Proposal: English as a Second Language

ESL will provide a venue for questions that are too basic for EL&U, but how does the new site draw the line for itself?

In the parent site, relatively easy questions are down-voted as being "General Reference." But if ESL, in principle, will be a sort of lowering of difficulty to help lower-level learners, will a sort of looser "General Reference" criteria hold? In short, how do we still tell "basic enough" from, say, spoon-feeding?

4 Answers 4


The nature of beginners means that they often lack the vocabulary needed to know what they're looking for, and may not understand what they find. Still, having some guidelines would be good.

A basic site could provide some standard references in the FAQ (like an online dictionary, thesaurus and grammar guide). If the answer can be looked up there, the author should be expected to explain why what they found was insufficient/unclear.

In other words, show that they put some effort into the question rather than just expecting the site members to be human search engines for them.


No, easy questions are not de facto "General Reference."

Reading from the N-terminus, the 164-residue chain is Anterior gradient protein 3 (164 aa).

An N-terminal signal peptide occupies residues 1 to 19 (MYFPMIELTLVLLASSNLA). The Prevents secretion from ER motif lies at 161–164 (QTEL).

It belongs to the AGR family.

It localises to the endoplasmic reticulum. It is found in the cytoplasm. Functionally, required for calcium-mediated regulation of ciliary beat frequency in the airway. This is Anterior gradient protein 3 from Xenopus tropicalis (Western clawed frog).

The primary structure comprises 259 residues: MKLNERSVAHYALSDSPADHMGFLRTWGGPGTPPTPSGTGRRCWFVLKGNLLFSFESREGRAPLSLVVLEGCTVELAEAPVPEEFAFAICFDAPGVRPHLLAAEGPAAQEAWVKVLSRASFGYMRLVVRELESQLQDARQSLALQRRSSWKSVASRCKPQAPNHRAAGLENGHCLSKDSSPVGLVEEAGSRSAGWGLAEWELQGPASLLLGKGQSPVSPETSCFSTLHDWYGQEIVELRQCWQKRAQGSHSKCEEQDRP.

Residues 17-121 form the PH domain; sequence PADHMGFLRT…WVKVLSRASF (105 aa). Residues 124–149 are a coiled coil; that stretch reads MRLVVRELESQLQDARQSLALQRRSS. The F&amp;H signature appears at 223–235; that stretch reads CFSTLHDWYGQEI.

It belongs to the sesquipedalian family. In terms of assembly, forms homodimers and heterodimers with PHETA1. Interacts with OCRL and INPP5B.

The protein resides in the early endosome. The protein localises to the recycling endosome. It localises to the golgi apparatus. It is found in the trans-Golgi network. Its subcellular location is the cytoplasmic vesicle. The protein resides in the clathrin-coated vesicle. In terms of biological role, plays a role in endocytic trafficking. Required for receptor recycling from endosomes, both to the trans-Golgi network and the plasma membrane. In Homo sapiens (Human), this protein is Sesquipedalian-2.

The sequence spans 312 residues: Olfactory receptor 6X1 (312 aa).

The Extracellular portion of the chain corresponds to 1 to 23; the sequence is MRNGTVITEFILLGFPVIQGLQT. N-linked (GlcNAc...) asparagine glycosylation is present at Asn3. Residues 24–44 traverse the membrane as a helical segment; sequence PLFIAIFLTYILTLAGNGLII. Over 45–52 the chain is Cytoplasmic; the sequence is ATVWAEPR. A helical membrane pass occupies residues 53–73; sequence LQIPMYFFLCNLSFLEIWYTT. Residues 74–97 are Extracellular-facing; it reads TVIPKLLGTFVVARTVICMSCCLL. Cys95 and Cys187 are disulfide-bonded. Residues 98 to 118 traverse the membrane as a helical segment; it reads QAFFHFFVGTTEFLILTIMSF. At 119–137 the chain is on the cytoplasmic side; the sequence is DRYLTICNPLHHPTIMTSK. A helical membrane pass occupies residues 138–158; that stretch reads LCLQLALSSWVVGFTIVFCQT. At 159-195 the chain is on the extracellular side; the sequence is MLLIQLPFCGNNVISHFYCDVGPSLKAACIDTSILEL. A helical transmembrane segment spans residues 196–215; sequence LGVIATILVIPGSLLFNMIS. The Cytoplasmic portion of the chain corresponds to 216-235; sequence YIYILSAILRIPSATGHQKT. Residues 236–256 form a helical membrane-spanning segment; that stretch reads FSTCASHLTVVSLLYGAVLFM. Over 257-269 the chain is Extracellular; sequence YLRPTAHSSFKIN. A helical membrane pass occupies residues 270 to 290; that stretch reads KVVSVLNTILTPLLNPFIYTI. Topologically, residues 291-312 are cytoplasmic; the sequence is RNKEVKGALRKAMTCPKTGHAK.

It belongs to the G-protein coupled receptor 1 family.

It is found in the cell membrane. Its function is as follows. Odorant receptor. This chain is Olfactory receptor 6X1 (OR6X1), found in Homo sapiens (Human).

Any questions closed as "General Reference" on the English SE site would be just as quickly closed as General Reference on this hypothetical beginner's site, too.

General Reference is intended to dissuade questions that can be easily looked up in a source that is specifically designed to answer that question: "What is the definition of [X]?", "What is the melting point of lead?", "What year did Maryland become a state?" These are not not problems that needs to be solved; They're just a lazily-asked question that can just as easily be looked up. And General Reference is not saying "that question is easily Googleable." Let's not go there.

Should questions that can be googled be disallowed? <-- will be public shortly

I don't see any good questions in the Definition of this site that aren't already hosted by the English Stack Exchange. I'm not inclined to create a site built on the antithesis of another site (i.e. that which is "too basic" or "too low quality" for another site).

I'm not seeing a convincing case for creating another site.

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    Judging by the number of inquiries that stumble upon EL&U (and are dismissed), I'd say there's both a necessity and a practical use to provide a separate venue. I suppose that's the difference between language-learning and the sciences and history, for instance. The people who ask "ESL" questions are looking for the quality of the explanations as much as definite answers. I think we should welcome serious learners who've consulted other references, whether books or online, and are still at a loss. It's just a matter of setting clear-cut criteria
    – Cool Elf
    Jun 27, 2012 at 3:17
  • Any questions closed as "General Reference" on the English SE site would be just as quickly closed as General Reference on this hypothetical beginner's site, too. That is if the new site would have "General reference" as closing reason. As a matter of fact, that closing reason is not available in every SE site.